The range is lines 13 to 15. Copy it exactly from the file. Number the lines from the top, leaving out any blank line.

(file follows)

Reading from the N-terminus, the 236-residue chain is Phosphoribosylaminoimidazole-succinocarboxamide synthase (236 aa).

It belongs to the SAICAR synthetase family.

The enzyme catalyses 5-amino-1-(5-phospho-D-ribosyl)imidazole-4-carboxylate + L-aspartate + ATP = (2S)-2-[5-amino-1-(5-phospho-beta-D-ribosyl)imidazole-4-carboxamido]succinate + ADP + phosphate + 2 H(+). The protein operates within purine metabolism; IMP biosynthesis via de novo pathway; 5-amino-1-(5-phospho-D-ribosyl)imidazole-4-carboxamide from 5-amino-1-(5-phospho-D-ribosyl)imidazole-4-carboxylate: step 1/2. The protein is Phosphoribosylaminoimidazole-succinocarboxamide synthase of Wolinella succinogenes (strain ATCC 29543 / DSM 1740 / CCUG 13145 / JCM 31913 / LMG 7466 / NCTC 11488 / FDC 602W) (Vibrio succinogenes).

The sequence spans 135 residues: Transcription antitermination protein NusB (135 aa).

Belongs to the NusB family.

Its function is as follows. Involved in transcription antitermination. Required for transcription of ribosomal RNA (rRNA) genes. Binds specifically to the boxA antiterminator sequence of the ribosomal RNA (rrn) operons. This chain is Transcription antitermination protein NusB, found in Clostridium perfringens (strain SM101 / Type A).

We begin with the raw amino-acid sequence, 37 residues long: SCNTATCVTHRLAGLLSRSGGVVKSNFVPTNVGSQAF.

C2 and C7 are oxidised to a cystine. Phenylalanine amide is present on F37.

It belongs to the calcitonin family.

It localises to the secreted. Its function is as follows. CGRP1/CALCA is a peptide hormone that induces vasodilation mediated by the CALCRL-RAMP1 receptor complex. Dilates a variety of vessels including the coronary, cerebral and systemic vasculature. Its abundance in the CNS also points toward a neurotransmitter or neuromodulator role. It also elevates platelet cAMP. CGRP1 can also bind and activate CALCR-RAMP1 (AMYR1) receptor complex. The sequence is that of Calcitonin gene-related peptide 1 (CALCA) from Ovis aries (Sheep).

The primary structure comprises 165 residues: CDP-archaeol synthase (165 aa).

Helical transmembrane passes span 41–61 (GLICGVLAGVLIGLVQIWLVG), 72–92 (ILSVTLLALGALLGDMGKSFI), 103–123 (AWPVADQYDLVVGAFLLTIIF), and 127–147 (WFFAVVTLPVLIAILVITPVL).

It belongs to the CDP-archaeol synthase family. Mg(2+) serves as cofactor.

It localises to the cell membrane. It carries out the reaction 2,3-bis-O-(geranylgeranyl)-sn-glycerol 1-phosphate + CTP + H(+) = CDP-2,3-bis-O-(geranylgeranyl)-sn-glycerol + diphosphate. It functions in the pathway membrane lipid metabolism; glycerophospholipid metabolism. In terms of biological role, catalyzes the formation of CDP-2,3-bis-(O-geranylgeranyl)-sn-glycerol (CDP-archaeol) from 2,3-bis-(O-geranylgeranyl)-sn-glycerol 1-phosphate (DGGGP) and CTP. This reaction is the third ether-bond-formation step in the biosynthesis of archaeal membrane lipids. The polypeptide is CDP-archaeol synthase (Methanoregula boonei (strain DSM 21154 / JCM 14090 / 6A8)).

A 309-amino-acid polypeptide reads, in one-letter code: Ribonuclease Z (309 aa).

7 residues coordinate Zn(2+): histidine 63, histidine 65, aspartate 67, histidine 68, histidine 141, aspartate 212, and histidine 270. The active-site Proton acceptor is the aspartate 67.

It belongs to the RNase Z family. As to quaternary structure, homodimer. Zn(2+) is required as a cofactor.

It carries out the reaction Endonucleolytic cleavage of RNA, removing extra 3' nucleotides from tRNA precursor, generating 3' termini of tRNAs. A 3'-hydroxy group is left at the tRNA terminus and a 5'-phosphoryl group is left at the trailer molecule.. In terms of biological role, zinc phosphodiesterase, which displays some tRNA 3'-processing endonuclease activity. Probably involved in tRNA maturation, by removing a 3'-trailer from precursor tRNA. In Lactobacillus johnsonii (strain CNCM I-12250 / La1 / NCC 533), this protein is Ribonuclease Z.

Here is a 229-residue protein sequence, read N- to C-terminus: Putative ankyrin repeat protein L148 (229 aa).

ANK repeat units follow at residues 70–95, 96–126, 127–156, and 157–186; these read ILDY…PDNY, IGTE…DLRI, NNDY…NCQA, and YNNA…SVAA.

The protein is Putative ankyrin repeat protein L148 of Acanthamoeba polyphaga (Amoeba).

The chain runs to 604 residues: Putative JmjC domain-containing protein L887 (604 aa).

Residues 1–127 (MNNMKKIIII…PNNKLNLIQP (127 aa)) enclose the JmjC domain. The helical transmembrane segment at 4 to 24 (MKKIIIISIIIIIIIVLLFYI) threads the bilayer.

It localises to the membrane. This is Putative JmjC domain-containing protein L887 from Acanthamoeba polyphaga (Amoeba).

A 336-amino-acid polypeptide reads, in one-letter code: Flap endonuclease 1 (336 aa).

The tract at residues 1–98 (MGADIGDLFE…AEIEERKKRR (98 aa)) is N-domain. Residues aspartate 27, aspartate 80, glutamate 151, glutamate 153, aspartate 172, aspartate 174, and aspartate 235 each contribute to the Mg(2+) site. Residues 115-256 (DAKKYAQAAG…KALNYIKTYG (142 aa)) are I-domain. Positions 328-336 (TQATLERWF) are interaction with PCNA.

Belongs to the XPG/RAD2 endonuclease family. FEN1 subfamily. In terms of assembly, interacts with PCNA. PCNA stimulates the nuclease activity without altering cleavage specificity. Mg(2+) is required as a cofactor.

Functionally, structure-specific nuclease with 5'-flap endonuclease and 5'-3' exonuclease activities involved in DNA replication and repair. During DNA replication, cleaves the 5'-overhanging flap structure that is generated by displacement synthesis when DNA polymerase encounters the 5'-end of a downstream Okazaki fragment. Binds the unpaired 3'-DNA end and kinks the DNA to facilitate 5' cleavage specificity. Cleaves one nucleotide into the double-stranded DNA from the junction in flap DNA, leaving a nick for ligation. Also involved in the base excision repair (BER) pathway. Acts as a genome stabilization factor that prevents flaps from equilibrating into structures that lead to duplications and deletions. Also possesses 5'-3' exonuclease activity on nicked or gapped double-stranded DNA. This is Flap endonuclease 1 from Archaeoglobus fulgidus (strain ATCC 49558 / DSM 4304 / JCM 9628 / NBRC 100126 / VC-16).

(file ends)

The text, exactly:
It belongs to the CDP-archaeol synthase family. Mg(2+) serves as cofactor.

It localises to the cell membrane. It carries out the reaction 2,3-bis-O-(geranylgeranyl)-sn-glycerol 1-phosphate + CTP + H(+) = CDP-2,3-bis-O-(geranylgeranyl)-sn-glycerol + diphosphate. It functions in the pathway membrane lipid metabolism; glycerophospholipid metabolism. In terms of biological role, catalyzes the formation of CDP-2,3-bis-(O-geranylgeranyl)-sn-glycerol (CDP-archaeol) from 2,3-bis-(O-geranylgeranyl)-sn-glycerol 1-phosphate (DGGGP) and CTP. This reaction is the third ether-bond-formation step in the biosynthesis of archaeal membrane lipids. The polypeptide is CDP-archaeol synthase (Methanoregula boonei (strain DSM 21154 / JCM 14090 / 6A8)).

A 309-amino-acid polypeptide reads, in one-letter code: Ribonuclease Z (309 aa).